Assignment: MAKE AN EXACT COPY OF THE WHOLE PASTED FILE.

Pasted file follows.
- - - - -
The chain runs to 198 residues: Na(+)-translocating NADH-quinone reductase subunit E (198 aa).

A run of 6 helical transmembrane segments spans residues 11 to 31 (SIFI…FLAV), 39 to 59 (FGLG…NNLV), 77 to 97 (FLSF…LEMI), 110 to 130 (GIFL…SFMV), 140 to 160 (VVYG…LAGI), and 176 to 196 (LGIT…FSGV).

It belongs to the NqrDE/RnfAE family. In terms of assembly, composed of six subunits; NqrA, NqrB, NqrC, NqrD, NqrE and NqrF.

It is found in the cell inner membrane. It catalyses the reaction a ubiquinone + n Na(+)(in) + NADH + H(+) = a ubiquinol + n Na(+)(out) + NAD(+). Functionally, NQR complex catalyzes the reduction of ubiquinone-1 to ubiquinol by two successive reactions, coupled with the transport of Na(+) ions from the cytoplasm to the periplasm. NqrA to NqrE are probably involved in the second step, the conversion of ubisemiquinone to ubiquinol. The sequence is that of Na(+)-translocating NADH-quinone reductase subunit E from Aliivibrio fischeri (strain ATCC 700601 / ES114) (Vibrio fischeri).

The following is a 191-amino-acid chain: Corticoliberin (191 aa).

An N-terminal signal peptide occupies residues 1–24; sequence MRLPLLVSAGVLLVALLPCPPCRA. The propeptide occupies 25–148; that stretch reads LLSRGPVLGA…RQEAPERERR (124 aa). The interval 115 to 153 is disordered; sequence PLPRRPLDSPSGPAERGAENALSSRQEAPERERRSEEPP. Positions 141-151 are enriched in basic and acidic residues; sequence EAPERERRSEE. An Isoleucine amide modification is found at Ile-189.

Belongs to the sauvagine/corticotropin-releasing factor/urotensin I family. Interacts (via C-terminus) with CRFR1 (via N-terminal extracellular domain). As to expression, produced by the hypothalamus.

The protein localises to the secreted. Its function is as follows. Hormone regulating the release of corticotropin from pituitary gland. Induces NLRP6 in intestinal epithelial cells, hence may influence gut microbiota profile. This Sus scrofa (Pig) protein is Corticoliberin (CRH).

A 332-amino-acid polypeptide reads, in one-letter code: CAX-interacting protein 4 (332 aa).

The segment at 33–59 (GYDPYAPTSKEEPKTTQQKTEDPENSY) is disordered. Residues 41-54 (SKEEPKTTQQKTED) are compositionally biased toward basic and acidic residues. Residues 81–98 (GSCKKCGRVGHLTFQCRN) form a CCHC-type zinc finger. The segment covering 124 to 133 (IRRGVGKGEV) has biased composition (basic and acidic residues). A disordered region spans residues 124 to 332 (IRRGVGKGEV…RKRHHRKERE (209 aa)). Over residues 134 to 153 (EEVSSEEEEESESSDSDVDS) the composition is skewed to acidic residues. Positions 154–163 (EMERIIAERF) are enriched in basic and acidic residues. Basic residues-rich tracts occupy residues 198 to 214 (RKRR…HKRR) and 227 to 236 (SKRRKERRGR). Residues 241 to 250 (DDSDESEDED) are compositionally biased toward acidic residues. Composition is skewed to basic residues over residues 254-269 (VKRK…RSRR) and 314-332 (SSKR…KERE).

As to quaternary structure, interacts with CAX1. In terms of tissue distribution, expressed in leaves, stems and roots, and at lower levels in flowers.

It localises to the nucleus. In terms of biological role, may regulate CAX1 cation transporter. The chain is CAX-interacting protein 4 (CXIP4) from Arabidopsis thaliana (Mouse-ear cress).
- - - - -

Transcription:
The chain runs to 198 residues: Na(+)-translocating NADH-quinone reductase subunit E (198 aa).

A run of 6 helical transmembrane segments spans residues 11 to 31 (SIFI…FLAV), 39 to 59 (FGLG…NNLV), 77 to 97 (FLSF…LEMI), 110 to 130 (GIFL…SFMV), 140 to 160 (VVYG…LAGI), and 176 to 196 (LGIT…FSGV).

It belongs to the NqrDE/RnfAE family. In terms of assembly, composed of six subunits; NqrA, NqrB, NqrC, NqrD, NqrE and NqrF.

It is found in the cell inner membrane. It catalyses the reaction a ubiquinone + n Na(+)(in) + NADH + H(+) = a ubiquinol + n Na(+)(out) + NAD(+). Functionally, NQR complex catalyzes the reduction of ubiquinone-1 to ubiquinol by two successive reactions, coupled with the transport of Na(+) ions from the cytoplasm to the periplasm. NqrA to NqrE are probably involved in the second step, the conversion of ubisemiquinone to ubiquinol. The sequence is that of Na(+)-translocating NADH-quinone reductase subunit E from Aliivibrio fischeri (strain ATCC 700601 / ES114) (Vibrio fischeri).

The following is a 191-amino-acid chain: Corticoliberin (191 aa).

An N-terminal signal peptide occupies residues 1–24; sequence MRLPLLVSAGVLLVALLPCPPCRA. The propeptide occupies 25–148; that stretch reads LLSRGPVLGA…RQEAPERERR (124 aa). The interval 115 to 153 is disordered; sequence PLPRRPLDSPSGPAERGAENALSSRQEAPERERRSEEPP. Positions 141-151 are enriched in basic and acidic residues; sequence EAPERERRSEE. An Isoleucine amide modification is found at Ile-189.

Belongs to the sauvagine/corticotropin-releasing factor/urotensin I family. Interacts (via C-terminus) with CRFR1 (via N-terminal extracellular domain). As to expression, produced by the hypothalamus.

The protein localises to the secreted. Its function is as follows. Hormone regulating the release of corticotropin from pituitary gland. Induces NLRP6 in intestinal epithelial cells, hence may influence gut microbiota profile. This Sus scrofa (Pig) protein is Corticoliberin (CRH).

A 332-amino-acid polypeptide reads, in one-letter code: CAX-interacting protein 4 (332 aa).

The segment at 33–59 (GYDPYAPTSKEEPKTTQQKTEDPENSY) is disordered. Residues 41-54 (SKEEPKTTQQKTED) are compositionally biased toward basic and acidic residues. Residues 81–98 (GSCKKCGRVGHLTFQCRN) form a CCHC-type zinc finger. The segment covering 124 to 133 (IRRGVGKGEV) has biased composition (basic and acidic residues). A disordered region spans residues 124 to 332 (IRRGVGKGEV…RKRHHRKERE (209 aa)). Over residues 134 to 153 (EEVSSEEEEESESSDSDVDS) the composition is skewed to acidic residues. Positions 154–163 (EMERIIAERF) are enriched in basic and acidic residues. Basic residues-rich tracts occupy residues 198 to 214 (RKRR…HKRR) and 227 to 236 (SKRRKERRGR). Residues 241 to 250 (DDSDESEDED) are compositionally biased toward acidic residues. Composition is skewed to basic residues over residues 254-269 (VKRK…RSRR) and 314-332 (SSKR…KERE).

As to quaternary structure, interacts with CAX1. In terms of tissue distribution, expressed in leaves, stems and roots, and at lower levels in flowers.

It localises to the nucleus. In terms of biological role, may regulate CAX1 cation transporter. The chain is CAX-interacting protein 4 (CXIP4) from Arabidopsis thaliana (Mouse-ear cress).